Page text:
have now commenced.

thus speak,

carefully consider certain general principles,

it

must digest and

may be

of knowledge.

which are either common

to

assimilate,

We

all fine

shall

arts or

govern the production or arrangement of ornamental forms: then we shall notice the laws which regulate the combination of colours, and the application of colours to objects

;

after

as associated

which we

shall review our various art-manufactures,

with the manufacturing industries.

furniture, earthenware, table

window-hangings, dress •

From a

and window

fabrics,

lecture

shall thus

and consider

art

be led to consider

glass, wall decorations, carpets, floor cloths,

works in

by the

We

silver

late Professor

and gold, hardware, and whatever

George Wilson,

of

Edinburgh.


— ;

PRINCIPLES OF DESIGN.

4 is

I shall address myself, then, to the

a combination of art and manufacture.

and dyer,

carpenter, the cabinet-maker, potter, glass-blower, paper-stainer, weaver

silversmith, blacksmith, gas-finisher, designer,

and

who

all

any way engaged

are in

in the production of art-objects.

But before we commence our regular work, let me say that without laborious study no satisfactory progress can be made. Labour is the means whereby we raise ourselves above our fellows; labour

Think not that there

is

—the

road

not yourself with the idea that you were born a genius If

you are endowed with a love

we

the means by which

is

a royal road to success

toil.

Deceive

—that you were born an

remember that

for art,

arrive at affluence.

through

is

it is

artist.

by labour alone that you

can get such knowledge as will enable you to present your art-ideas in a manner

Be

acceptable to refined and educated people. of

an individual, success appears to

to the

me

One man works

study of that which he desires to master.

One

another works eighteen.

In the case

content, then, to labour.

depend upon the time which he devotes

to

has three days in one

;

six hours a

and what

day

the natural

is

Simply this—that the one who works the eighteen hours progresses with

result?

three times the rapidity of the one

who only works

duals differ in mental capacity, but

my

six hours.

experience has led

It

me

is

true that indivi-

to believe that those

who work the hardest almost invariably succeed the best. While I write, I have in my mind's eye one or two on whom Nature appeared yet these have made but little progress in life. o have lavishly bestowed art-gifts f

;

I

see,

as

were,

it

before

me

who were

others

less gifted

by Nature, but who

industriously persevered in their studies, and were content to labour for success; and

which the natural genius has

these have achieved positions

Workmen

We

I

!

will

am

commence our systematic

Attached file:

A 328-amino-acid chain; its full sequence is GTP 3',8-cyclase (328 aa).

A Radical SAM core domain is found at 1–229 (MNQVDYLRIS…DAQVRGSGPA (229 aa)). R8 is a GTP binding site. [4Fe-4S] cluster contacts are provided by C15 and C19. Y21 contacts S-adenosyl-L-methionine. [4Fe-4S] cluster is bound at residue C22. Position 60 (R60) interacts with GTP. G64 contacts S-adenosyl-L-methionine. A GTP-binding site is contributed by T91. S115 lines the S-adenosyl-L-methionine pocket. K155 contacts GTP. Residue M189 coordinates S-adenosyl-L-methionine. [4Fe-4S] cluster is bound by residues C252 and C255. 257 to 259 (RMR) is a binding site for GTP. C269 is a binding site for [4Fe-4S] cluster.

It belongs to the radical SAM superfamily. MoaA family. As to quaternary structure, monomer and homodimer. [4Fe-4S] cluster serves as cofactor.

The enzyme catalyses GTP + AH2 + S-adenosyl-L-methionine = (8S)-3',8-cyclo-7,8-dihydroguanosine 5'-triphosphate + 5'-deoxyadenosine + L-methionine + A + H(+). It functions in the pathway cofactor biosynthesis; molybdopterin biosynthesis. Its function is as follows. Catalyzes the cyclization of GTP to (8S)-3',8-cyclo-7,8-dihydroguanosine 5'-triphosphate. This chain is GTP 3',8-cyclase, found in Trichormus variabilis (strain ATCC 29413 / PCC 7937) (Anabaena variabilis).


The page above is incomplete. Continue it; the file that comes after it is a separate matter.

good decorations of any character, have are silent to the ignorant, facts

;

even to approach.

course by observing that good ornament qualities

and that these

we must

which appeal to the educated, but

make

qualities

but before we can rightly understand what

of ornament,

failed

a worker, and a believer in the efficacy of work.

I

utterance of interesting

may term

the hidden utterance

inquire into the general revelation which the ornament of

any

particular people, or of

makes

historic age,

to us,

any

and also the utterances of

individual forms.

As an

illustration

of

my

meaning,

the Egyptians.

In order to see this

say the

Museum

British

provincial in the

museums

— where

boast one or

it

we

may

find a

us take the ornament

be necessary that

we

produced by

visit a

museum

mummy-cases; but :is most more mummy-cases, we are almost certain to find search out the

leading country towns illustrations

mummy-case you may

let

t

hat will serve our present- purpose.

singular ornament, which

is

On

a

a conventional drawing of


EGYPTIAN ORNAMENT. the Egyptian lotus, or blue water-lily* (see Figs.

1, 2,

Notice this peculiarity of the drawing of the lotus

ease.

Egyptian ornaments about

in all probability

—that there

is

you

mummy-

—a peculiarity common to

a severity, a rigidity of line, a sort of sternness

This rigidity or

it.

severity

and

:j),

ornamental device repeated over and over again on the one

will find this

drawing

of

is

a

great peculiarity or charac-

Egyptian draw-

teristic of

But mark

ing.

severity

there

coupled

an

dignity

some

firmness

of

cases

of line,

drawing,

se-

and sub-

of form,

verity

of

very ap-

is

Length

parent.

always

amount

dignity, and in this

with this

!

is

tlety of curve are the great

characteristics of

Egyptian

ornamentation.

What press

It

character

who

HUH does

all

expresses

the

of

ornaments

!!

IHil!llllllllllllllll|ilH!llll!ll)lll[|l

the

people

created the ornaments.

The

1

this ex-

iiiiiiniiiniimiiiimiimHuiuiiiHHiinHiiiumuiiiiuiiimimuiHinininmrrniuni

the

of

ancient Egyptians were

all

ordered by the priesthood,

amongst

whom

ing

this

people

Avas

The

priests

were

of

stored.

the learn-

the dictators to the people

not only

j >£

of the forms

religion,

sy»s^S!^sp|si^^

but

which their

ornaments were to assume.

Mark, then, the expression

Fig.

Fig. 3.

1.

of the severity of character

and dignified bearing of the priesthood

:

have presented to us the character of the this

is

only what

we

in the

men who brought

about

are in the constant habit of witnessing.

* This can be seen growing in the water-tanks in the

the Crystal Palace at Sydenham.

we

very drawing of a simple flower its

production.

A man

Kew Gardens

of

But

knowledge

conservatories,

and

in


;

PRINCIPLES OF DESIGN.

fc

writes with

power and

force; while the

The